BALTIMORE (WJZ) -- Baltimore City will put $41 million of its American Rescue Plan Act funds into recreation and parks, part of what Mayor Brandon Scott called a $120 million investment in the city's rec centers, playgrounds, pools, trails and playing fields.
Baltimore City Recreation and Parks will use the federal money to put approximately $10 million toward public pools, $20 million toward recreation centers, $5 million toward playgrounds, $1 million toward trails, and $2 million toward athletic fields and courts, the mayor's office announced Tuesday.
The mayor said his plan includes money allocated by the city in Fiscal Year 2022 and Fiscal Year 2023, plus additional from the state government, nonprofit organizations and local businesses.
Recreation and parks facilities have suffered from a "systemic lack of investment" over the years, Scott's office said, with the centers closed by the city, athletic fields that are overused and pools that are deteriorating.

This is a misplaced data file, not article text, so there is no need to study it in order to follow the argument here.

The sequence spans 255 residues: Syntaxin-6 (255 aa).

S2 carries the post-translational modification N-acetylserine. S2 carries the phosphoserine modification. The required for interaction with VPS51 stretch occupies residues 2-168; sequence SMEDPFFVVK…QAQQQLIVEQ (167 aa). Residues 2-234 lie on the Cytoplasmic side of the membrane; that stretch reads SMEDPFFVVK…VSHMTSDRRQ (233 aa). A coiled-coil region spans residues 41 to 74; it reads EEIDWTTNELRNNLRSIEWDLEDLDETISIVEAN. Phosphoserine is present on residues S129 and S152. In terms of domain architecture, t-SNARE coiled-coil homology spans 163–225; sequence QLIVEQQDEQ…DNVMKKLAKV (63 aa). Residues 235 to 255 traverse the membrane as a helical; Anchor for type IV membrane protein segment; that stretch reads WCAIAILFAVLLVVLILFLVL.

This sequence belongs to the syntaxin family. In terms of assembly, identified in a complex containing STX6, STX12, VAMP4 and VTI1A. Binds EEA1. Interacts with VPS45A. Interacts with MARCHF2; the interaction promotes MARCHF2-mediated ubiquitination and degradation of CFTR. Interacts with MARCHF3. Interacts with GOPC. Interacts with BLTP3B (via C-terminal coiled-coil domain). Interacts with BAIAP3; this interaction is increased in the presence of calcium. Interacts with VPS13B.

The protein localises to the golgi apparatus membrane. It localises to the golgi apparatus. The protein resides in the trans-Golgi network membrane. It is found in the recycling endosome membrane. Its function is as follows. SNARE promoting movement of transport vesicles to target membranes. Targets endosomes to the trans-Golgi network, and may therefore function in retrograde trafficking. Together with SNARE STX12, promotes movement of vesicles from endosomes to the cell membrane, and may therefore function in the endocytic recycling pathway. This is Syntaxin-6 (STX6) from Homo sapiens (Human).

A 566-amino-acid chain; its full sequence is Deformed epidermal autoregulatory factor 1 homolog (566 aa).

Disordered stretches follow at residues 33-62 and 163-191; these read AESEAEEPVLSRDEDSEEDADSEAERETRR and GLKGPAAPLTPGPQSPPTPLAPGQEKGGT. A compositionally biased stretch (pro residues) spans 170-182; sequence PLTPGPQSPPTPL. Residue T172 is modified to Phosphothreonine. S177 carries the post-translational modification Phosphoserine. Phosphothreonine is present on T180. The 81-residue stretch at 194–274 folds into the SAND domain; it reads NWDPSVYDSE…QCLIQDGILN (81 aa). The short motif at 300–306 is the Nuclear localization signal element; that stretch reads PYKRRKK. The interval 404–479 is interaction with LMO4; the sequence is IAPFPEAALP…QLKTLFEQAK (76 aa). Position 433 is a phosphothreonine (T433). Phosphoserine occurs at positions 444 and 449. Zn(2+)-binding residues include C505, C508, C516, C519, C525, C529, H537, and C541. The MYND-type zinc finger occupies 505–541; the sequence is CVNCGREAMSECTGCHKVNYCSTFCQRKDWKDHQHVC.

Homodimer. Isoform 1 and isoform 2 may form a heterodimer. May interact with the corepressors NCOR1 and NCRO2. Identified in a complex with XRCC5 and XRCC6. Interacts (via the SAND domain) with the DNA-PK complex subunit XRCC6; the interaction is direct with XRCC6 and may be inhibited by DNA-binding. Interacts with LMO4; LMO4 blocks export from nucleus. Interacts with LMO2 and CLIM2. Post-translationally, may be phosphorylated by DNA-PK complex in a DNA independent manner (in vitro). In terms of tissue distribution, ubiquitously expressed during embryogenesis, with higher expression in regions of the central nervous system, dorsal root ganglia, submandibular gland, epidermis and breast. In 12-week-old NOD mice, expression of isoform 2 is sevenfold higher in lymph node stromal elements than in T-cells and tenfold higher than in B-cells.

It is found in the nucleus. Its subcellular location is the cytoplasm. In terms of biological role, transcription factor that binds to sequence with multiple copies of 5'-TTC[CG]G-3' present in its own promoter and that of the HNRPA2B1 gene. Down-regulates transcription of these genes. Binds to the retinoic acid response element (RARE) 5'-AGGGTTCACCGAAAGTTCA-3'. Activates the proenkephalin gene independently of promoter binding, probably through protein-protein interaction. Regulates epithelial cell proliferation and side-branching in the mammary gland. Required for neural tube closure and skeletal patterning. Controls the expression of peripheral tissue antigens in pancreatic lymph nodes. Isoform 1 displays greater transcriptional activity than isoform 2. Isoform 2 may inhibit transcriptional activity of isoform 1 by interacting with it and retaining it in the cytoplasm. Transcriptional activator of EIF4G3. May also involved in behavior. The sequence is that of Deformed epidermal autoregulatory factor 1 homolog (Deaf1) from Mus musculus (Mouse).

"This announcement is about showing our residents, especially our young people, that we see them, we recognize their needs and are committed to their total well-being," the mayor said.
Over the last several years, Baltimore has reopened three centers that were previously closed, including the Towanda Rec Center in Park Heights, the Bocek Park Rec Center in Madison-Eastend, and the Hilton Rec Center in Carroll-South Hilton, and a new fitness and wellness center in Gwynns Falls/Leakin Park. Renovations and improvements to the pool at Druid Hill Park are near completion, with the facility set to open this summer.
Reginald Moore, executive director of Baltimore City Recreation and Parks, said the department is in the midst of a five-year plan, Rec 2025, to modernize the agency's operations and spaces.
Throughout the pandemic, the parks department had to be flexible, first closing centers to stop the spread of the virus and then helping with programs such as meal distribution or partnering with the school system to open learning centers, he said.
Scott recalled how important the Towanda Rec Center was in his childhood.
"I know firsthand the profound positive impact that the Department of Recreation and Parks can have on our communities, on our young people and our families," he said. "When you ask residents in Baltimore, what we need to invest in in order to improve our city and make our city better, especially for our families and our young people, they will tell you very quickly: Rec and Parks. No questions, without hesitation."
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